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antigeekess Oct. 19, 2009 @ 11:17 a.m.

Kindle: Just one more little screen in your life, in case your eyeballs weren't seared enough.

None for me, thanks. My dried-out old peepers can't take one more bit of electronica to stare at.

O_O

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nan shartel Oct. 19, 2009 @ 1:10 p.m.

right on Robbiebear...

i can't use an E Book to put me to sleep...so print is the thing!!!

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SDaniels Oct. 19, 2009 @ 1:16 p.m.

I can't wait to get one. Just think of all the books IMMEDIATELY available to you--sigh.

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FullFlavorPike Oct. 20, 2009 @ 12:52 a.m.

The only failing of books is that they weigh a million pounds and therefore suck to carry around with you from crappy, lightless torture dungeon to seedy, dank torture dungeon when you're young and move a lot.

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FullFlavorPike Oct. 20, 2009 @ 12:52 a.m.

PS - Everything else about them is awesome!

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antigeekess Oct. 20, 2009 @ 1:10 a.m.

Some of us are OLD and STILL move around a lot from crappy, lightless torture dungeon to seedy, dank torture dungeon.

We have LOTS of books by then, too.

And the moral of the story is:

Listen to your father, and don't major in Liberal Arts.

:)

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FullFlavorPike Oct. 20, 2009 @ 1:15 a.m.

Yup. Learn computers. Limitless storage on a half-ounce flash drive.

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SDaniels Oct. 20, 2009 @ 2:15 a.m.

I don't think getting a Kindle is going to stop my furtive habit of ferreting books to my lightless/seedy/dank/torturous dungeon.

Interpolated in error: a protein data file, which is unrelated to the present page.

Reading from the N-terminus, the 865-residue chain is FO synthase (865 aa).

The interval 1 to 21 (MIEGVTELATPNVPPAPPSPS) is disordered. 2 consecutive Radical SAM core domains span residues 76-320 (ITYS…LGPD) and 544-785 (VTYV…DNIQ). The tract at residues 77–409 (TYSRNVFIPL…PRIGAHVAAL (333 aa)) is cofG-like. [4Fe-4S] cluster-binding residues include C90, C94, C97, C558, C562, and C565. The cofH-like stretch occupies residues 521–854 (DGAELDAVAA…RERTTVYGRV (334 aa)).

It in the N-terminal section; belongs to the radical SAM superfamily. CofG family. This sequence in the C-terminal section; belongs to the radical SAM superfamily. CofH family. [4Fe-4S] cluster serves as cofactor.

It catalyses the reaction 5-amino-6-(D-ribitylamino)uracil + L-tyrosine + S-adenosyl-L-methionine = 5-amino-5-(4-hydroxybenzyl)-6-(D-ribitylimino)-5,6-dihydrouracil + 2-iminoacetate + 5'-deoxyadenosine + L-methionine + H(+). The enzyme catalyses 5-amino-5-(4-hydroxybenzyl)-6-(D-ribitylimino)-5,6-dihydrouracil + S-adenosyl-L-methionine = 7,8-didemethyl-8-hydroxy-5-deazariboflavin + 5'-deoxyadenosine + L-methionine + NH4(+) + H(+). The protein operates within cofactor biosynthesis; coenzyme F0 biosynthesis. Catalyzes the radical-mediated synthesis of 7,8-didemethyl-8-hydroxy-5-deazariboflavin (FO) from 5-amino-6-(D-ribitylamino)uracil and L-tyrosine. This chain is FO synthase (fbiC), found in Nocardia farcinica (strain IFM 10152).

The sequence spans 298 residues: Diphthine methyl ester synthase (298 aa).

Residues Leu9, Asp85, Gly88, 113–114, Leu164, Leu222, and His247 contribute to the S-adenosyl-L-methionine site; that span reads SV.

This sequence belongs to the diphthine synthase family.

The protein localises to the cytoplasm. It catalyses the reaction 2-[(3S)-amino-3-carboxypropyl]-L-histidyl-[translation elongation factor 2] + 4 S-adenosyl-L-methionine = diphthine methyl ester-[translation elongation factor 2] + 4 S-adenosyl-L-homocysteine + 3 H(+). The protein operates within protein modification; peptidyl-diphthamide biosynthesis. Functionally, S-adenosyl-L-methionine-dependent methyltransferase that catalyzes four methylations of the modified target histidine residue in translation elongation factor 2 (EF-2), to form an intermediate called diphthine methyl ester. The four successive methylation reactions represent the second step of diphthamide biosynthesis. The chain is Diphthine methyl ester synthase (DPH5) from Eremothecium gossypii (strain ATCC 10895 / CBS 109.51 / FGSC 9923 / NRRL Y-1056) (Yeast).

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Robert Johnston Oct. 20, 2009 @ 10:37 a.m.

Maybe you should't make a place with no light, no ambiance,and smells like a mold factory going into three-shift high output a place to enjoy a book-or-two. Flip on the lights, unleash some "industrial strength" air freshener (or open a few windows),turn on the stereo, pull up a chair, and enjoy!

FFP: Hate to tell ya, bud, but even flash drives have limits, in both storage capability and life-span. I use a laptop for all of my work (on/off-line), and no matter how many GBs or TBs your drive has, they eventually reach their limits.

I always archive my important work (hard-copy plus binder, or on DVD-RW disk) to prevent it from going buh-bye when I need it most! I also have found out that "flash card" storage (as in the ones for digital cameras) also hold data rather well. So, I tend to use these rather than flash drive sticks for my archival storage (with hard copy and DVD-RW as my backups).

New blog entry later tonight!

--RKJ

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SDaniels Oct. 20, 2009 @ 3:44 p.m.

10: For what it's worth: RKJ, an IT expert (head of a prominent Web site company) told me the best way to store my data is on the flash drives (USB sticks), and to also back up on a big portable drive.

PS: I at least was joking about the dungeon thing. Call it poetic license :)

Look forward to your new blog!